The legendary battles that have occurred in the NBA could leave us watching NBA classic games and You Tube compilations for hours. There's enough footage to keep us enthralled in front of our computers or TVs for days.
But what footage stands out among the great showdowns? Which battles are worth isolating and giving a second look?
Hakeem Olajuwon vs. David Robinson, 1995 Western Conference Finals
David Robinson won the MVP in the 1994-95 NBA season, and is was chosen as one of the best 50 players in NBA history at the 50-year anniversary of the league.
The Western Conference Finals were a special showcase of two of the greatest centers ever.
But as good as Robinson was, as quick as he was, as talented as he was—it wasn't enough to cover Hakeem Olajuwon.
"Hakeem the Dream" used an arsenal of moves unparalleled by any center in NBA history. His footwork was deft, quick and precise. Hakeem's multitude of ball fakes and pump fakes were impossible to anticipate.
Hakeem may have taken Robinson's MVP award as a slight. Olajuwon led the league in scoring that season with 33 points per game, in addition to grabbing 10.3 boards per game and blocking 2.8 shots per contest.
The Houston Rockets would go on to win the title in the 94-95 season, one of the Michael Jordan "baseball years" titles that may have never been possible if MJ hadn't decided to hang it up. But it's really impossible to diminish the greatness of Hakeem's performance, because it was an example of a great player being dominated by an even greater one.
Olajuwon scored 27, 41, 43, 20, 42 and 39 points in the six-game series against the Spurs that season. But Hakeem didn't 35 points per game against anyone; it was against The Admiral, who appeared on eight NBA All-Defensive teams and ranks No. 4 in the NBA in career blocks per game. It was by all means a dominant performance against a great defensive player.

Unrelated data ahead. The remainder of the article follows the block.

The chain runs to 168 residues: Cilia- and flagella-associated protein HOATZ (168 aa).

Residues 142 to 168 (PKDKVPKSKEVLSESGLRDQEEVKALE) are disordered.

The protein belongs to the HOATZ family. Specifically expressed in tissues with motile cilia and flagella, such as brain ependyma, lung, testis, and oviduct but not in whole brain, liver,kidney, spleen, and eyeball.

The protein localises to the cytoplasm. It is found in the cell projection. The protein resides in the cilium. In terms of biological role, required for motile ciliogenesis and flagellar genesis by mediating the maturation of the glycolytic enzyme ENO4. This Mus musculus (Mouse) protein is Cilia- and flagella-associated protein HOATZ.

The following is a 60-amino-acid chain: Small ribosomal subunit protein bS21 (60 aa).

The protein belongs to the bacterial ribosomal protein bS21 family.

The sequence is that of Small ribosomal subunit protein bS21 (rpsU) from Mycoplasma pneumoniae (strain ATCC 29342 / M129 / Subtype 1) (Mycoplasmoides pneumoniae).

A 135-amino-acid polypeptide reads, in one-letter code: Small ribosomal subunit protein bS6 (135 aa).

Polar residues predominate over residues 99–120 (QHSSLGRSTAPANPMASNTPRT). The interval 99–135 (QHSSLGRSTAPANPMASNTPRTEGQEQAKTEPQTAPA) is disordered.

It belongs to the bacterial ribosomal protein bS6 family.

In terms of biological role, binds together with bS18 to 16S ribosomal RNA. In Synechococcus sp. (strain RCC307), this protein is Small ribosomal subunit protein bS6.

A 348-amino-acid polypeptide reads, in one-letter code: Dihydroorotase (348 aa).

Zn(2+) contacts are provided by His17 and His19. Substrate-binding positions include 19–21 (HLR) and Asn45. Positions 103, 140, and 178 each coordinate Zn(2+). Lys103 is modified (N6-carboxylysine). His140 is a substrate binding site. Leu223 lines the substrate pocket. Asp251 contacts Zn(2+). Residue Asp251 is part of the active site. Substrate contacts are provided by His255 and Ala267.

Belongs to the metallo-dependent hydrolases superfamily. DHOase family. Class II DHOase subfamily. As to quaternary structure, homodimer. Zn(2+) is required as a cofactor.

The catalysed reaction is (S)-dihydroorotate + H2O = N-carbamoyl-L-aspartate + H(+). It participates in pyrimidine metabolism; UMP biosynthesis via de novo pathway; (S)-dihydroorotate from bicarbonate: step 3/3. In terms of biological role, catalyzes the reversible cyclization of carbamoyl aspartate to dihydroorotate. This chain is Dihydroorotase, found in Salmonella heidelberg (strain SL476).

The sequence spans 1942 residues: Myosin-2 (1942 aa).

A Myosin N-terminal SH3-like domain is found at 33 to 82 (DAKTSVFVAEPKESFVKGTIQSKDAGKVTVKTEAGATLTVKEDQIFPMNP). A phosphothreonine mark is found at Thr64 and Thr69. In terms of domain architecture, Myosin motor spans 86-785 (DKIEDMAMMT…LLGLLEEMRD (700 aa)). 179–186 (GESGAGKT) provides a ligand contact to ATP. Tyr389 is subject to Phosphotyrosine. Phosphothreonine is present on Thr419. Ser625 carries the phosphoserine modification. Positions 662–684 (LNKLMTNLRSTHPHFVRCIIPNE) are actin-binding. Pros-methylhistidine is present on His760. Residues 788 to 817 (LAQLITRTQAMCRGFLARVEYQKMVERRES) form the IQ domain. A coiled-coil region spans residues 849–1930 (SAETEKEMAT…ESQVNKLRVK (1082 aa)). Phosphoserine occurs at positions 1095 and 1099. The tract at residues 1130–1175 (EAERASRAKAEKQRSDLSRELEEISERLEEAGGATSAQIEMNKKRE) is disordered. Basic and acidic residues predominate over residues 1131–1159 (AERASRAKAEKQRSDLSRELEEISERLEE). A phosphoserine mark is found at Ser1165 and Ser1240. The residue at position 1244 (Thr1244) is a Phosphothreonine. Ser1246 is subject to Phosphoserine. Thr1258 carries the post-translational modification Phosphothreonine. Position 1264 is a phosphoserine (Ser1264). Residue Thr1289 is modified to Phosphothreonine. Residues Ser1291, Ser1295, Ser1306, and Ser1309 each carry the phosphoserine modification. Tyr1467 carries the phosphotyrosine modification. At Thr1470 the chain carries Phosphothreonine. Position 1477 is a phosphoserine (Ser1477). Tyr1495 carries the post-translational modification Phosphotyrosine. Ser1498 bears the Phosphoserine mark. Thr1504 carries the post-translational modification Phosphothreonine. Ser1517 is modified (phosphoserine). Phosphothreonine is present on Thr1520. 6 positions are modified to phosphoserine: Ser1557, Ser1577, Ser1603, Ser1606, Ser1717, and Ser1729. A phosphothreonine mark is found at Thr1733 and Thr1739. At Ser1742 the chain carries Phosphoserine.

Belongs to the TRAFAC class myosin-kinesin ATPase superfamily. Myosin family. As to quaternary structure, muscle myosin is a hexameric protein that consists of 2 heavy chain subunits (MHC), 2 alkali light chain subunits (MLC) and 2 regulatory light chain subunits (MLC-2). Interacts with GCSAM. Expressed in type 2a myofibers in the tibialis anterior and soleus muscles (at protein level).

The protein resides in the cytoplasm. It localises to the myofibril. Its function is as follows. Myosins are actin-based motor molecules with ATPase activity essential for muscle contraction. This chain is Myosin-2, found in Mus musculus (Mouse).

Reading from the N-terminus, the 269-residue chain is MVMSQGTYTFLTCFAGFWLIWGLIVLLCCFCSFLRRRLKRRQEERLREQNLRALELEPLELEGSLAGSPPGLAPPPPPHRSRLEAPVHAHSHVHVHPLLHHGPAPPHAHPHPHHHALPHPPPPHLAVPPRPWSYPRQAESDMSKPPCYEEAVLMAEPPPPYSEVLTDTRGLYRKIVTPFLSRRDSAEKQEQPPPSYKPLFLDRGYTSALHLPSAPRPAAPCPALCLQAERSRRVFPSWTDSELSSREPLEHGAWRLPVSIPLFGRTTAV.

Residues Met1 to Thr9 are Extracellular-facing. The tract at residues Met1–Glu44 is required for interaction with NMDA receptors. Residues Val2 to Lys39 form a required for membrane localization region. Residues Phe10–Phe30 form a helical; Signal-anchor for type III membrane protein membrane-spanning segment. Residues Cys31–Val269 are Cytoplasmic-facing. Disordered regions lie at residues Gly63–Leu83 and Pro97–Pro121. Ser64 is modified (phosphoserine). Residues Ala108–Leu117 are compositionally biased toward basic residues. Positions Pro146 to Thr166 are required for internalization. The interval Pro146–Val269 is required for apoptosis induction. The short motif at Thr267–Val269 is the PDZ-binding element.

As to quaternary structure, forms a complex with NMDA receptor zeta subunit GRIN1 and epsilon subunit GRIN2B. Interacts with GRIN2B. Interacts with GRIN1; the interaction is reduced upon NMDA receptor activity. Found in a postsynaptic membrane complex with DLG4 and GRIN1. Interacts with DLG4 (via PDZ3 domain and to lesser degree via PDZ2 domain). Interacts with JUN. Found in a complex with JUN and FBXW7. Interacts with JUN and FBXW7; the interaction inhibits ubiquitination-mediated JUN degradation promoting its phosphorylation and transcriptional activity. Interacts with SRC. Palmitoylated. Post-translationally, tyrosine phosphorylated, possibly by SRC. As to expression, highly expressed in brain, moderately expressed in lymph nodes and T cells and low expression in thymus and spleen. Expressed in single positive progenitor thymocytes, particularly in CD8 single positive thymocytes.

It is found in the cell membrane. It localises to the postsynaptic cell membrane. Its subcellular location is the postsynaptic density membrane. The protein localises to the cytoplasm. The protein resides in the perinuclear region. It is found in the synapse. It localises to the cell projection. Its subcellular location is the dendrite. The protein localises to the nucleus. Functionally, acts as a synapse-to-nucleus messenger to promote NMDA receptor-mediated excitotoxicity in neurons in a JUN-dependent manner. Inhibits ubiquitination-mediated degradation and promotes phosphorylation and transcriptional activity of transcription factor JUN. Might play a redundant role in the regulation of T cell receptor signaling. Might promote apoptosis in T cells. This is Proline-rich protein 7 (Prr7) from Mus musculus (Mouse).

Larry Bird vs Dominique Wilkins, May 22, 1988
The 1988 Eastern Conference Semifinals was a great showdown between a legendary Boston Celtics team and an Atlanta Hawks team that was peaking, showcasing one of the best pure scorers in NBA history in Dominique Wilkins.
Wilkins would go toe-to-toe with arguably the best small forward in NBA history in one of the best Game 7s in playoff history. And he'd get the better of the 31-year-old Bird, at least individually.
Bird scored 34 points on 14-of-35 shooting, and he also dished out six assists. Wilkins scored 47 on 19-of-33 shooting, while dishing out three assists.
Both hit a number of difficult and contested jumpers, and Bird's all-around skill set was on full display against a player whose athleticism was leaps and bounds beyond his own. The Celtics would win the game 118-116, edging the Hawks by a mere basket in a very evenly contested matchup.
Wilkins was not chosen to be among the 50 greatest players ever at the NBA's 50-year anniversary, and the nine-time All-Star never seemed to receive his fair share of credit. But the footage shown in this battle against Bird definitively proves Wilkins could challenge the absolute best.
Michael Jordan vs. Charles Barkley, Nov. 16, 1988
Charles Barkley was one of a number of players in the '80s and '90s who could have won multiple titles—if not for the guy he squared off against in this video. Barkley was the best undersized big man in NBA history.
Standing just 6'6" (generously—I have an NBA player encyclopedia that lists Chuck as 6'4"), Barkley dominated players six to eight inches taller than him, and his 42 points game in the showdown against Michael Jordan's Bulls showed how good Chuck could be and was in his prime. Barkley hit 18-of-25 (72 percent) from the floor, grabbed 16 rebounds, came up with two steals and blocked a shot.